Angela Riley/The Giving Kitchen: TGK serves peace of mind. It provides hope. It brings an already close community even closer.
Diva Foodies: What do you think The Giving Kitchen means to Atlanta service industry workers?
Angela Riley/The Giving Kitchen: For the most part, I imagine that TGK means a great deal to the people that know about TGK in the Atlanta service industry (which unfortunately in reality isn’t that many people). Before my accident, and before I became a volunteer or employee, back when I did wait tables—I remember being so incredibly moved by TGK and the Hidinger’s story—the selfless nature of how the organization began. It was remarkable. I thought it was the coolest thing of all. I still do.
Diva Foodies: Often when we are in challenging life situations it’s difficult to ask for help … especially financial assistance. How does The Giving Kitchen take that stigma away so people can receive the support they need?
Angela Riley/The Giving Kitchen: That has actually been the one of the most difficult challenge we have faced thus far. It can be very difficult to ask for help, no matter who you are or what you do. To address this problem, we have found that sharing new testimonial stories from recent grant recipients helps to ease some of this discomfort associated with asking for help when facing a crisis or hardship. When you read the real accounts of others facing similar situations, it makes it a bit easier to see yourself accepting assistance.
Diva Foodies: Creating and sustaining awareness is one of the most challenging aspects for any nonprofit, and more so a new one like The Giving Kitchen. How are you using social media to build your digital audience?
Angela Riley/The Giving Kitchen: Social media is a pretty spectacular (and free) tool! We have a robust audience of already engaged supporters.
Social media has proved to be the most effective way to communicate with these individuals.
We are meticulous when writing our content to address each topic using as many hashtags and tag as many users as possible in an effort to increase our audience in the most organic way possible.
Diva Foodies: In one way or another, nonprofit organizations exist to do good. However, unless they are funded they become a vapour of a dream. What are some of the ways The Giving Kitchen is working towards bringing in donations?
Angela Riley/The Giving Kitchen: As TGK has grown, it has become apparent that we can approach larger businesses—like food and beverage distributing companies who rely on the restaurant industry for their revenue, and ask them to help support the industry that supports their business. This idea, along with the compelling nature of our inception, and encouraging metrics, makes our cause a sexy one.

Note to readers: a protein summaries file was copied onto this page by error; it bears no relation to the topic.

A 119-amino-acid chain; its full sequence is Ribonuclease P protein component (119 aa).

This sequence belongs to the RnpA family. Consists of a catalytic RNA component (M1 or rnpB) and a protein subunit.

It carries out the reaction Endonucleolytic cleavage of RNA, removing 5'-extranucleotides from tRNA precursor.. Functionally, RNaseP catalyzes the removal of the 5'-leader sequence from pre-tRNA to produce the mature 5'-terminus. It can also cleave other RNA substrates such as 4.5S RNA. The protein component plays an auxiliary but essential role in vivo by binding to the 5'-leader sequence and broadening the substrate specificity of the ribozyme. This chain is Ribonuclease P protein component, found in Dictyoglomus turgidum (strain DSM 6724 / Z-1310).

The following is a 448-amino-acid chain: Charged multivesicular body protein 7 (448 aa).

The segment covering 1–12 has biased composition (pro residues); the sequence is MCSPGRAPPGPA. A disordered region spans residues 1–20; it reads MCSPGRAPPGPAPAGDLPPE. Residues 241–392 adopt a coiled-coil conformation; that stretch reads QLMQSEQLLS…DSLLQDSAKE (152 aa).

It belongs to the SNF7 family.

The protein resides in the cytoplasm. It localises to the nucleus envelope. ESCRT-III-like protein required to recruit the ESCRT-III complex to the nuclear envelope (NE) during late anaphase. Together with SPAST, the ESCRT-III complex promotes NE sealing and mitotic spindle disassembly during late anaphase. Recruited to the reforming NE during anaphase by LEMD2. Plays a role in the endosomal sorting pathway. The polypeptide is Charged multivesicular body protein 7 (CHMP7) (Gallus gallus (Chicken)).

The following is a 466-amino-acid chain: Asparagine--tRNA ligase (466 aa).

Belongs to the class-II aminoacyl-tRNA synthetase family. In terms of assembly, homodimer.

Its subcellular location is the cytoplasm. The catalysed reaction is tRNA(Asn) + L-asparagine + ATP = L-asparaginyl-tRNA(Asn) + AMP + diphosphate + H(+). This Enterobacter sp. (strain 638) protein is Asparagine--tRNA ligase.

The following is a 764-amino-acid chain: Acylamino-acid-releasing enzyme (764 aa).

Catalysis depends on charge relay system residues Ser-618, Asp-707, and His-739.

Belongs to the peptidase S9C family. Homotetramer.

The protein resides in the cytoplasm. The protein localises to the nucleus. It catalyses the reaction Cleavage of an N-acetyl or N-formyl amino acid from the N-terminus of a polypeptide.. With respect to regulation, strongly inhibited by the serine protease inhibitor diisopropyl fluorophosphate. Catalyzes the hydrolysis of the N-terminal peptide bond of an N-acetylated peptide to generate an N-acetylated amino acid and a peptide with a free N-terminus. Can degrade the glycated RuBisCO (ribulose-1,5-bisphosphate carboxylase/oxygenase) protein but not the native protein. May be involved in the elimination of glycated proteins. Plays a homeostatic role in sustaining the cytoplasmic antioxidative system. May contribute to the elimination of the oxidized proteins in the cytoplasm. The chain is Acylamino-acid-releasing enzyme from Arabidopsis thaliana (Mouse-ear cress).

Diva Foodies: There is a unique initiative being built that will complement the Atlanta food scene and hopefully bring in a continuous stream of dollars for The Giving Kitchen. I’m referring to the Staplehouse. Would you please talk a little about Chef Ryan and his wife Jen Hidinger’s very special dream and passion?
Angela Riley/The Giving Kitchen: Staplehouse is exactly that—a dream. A real, live, beautiful dream. A dream that is coming to life in Atlanta’s Old Fourth Ward neighborhood in 2015. Ryan and Jen created something incredibly special. Now, after a series of incredible, albeit heartbreaking, events, Staplehouse will be the for profit subsidiary of The Giving Kitchen. All after tax profits will fund it’s non-profit parent. A unique, incredible dream.
Diva Foodies: A very important question … how can we help?
Angela Riley/The Giving Kitchen: Share our mission and story as much as you can! If you ever hear about a restaurant employee in Atlanta facing unanticipated hardship, make sure they know about The Giving Kitchen, and encourage them to apply for a grant. And please donate!
DivaFoodies: We’d like to toss the virtual mic back to you to wrap up in any way you’d like.
Angela Riley/The Giving Kitchen: TGK has created a safety net for employees in times of emergency. It supports events that allows business and individuals to work together. TGK empowers employees to become donors and volunteers.
All of these things together has uncovered an incredible community. Working together to create something bigger and better has truly empowered the entire industry.
Photo Credit TheGivingKitchen.com
Diva Foodies: We couldn’t end this interview with a gentle reminder that the holiday season is here and that means a time to give to others. Please open your hearts and reach into your wallets and make a feel good donation that will directly help the folks who work so hard to give us a joyful time. You win twice since your donation is tax deductible.
Hat Tip to Sana Malik and the students from Professor Barkley’s Marketing Strategy class at Georgia State University who introduced me to Angela and The Giving Kitchen.